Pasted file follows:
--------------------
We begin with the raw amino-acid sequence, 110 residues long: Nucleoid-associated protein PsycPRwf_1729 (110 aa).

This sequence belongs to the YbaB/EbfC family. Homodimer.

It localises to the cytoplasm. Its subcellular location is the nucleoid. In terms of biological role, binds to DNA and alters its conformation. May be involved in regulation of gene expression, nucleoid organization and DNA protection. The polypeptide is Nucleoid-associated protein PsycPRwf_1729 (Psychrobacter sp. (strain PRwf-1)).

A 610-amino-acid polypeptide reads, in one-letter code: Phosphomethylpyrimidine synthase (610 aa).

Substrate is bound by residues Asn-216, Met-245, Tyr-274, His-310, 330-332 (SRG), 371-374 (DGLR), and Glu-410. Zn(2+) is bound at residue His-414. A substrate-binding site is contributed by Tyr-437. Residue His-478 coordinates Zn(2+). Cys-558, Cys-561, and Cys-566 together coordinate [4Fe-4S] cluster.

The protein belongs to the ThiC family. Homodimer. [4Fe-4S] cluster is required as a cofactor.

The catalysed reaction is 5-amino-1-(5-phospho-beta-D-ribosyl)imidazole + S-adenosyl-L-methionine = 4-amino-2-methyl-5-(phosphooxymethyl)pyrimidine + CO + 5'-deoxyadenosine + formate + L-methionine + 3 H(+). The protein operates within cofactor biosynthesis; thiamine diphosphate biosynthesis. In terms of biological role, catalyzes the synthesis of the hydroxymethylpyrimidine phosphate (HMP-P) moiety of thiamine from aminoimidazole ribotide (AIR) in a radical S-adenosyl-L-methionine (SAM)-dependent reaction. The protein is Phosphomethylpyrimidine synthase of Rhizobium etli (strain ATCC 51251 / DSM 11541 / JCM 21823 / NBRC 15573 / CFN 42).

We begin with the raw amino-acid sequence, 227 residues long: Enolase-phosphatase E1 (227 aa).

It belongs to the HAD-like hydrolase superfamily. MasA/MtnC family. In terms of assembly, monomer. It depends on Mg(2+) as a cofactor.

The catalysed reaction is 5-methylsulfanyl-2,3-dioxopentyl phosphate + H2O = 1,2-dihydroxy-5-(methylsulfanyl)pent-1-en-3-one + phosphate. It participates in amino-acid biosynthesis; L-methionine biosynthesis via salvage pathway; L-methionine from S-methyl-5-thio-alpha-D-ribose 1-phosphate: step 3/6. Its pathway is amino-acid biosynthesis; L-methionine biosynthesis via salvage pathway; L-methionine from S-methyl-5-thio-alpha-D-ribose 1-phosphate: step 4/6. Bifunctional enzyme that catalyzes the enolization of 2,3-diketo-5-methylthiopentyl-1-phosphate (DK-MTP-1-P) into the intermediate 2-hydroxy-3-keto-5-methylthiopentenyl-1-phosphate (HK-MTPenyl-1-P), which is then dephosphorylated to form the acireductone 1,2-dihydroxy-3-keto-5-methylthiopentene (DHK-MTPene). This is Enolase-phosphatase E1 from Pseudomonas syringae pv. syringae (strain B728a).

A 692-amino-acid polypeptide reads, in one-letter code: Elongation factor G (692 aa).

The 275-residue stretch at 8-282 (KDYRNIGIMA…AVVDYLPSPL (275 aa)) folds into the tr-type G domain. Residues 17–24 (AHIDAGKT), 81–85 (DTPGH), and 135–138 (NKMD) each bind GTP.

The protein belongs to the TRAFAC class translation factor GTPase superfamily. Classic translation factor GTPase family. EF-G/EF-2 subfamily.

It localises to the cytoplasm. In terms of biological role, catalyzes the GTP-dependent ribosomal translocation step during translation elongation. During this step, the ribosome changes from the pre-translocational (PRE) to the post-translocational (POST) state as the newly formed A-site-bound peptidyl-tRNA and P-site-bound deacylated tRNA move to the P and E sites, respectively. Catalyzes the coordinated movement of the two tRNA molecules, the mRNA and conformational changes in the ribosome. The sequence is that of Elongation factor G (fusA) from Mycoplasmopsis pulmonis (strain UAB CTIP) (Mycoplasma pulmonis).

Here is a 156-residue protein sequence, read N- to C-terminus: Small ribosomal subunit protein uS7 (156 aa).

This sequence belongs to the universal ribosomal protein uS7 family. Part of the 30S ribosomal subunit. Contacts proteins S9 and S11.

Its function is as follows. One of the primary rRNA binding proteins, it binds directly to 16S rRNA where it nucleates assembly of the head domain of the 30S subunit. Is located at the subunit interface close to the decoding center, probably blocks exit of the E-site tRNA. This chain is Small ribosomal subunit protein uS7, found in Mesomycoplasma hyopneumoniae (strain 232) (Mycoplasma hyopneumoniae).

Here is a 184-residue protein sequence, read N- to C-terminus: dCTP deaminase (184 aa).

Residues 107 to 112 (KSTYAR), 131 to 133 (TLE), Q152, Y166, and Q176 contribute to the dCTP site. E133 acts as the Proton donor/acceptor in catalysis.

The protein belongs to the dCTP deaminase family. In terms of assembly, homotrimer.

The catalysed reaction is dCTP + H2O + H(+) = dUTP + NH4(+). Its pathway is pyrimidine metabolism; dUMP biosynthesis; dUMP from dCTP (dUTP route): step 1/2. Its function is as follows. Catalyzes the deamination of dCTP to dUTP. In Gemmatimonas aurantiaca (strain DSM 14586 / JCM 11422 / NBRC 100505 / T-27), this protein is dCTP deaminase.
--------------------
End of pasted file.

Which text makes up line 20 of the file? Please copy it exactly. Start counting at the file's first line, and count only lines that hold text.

The protein belongs to the dCTP deaminase family. In terms of assembly, homotrimer.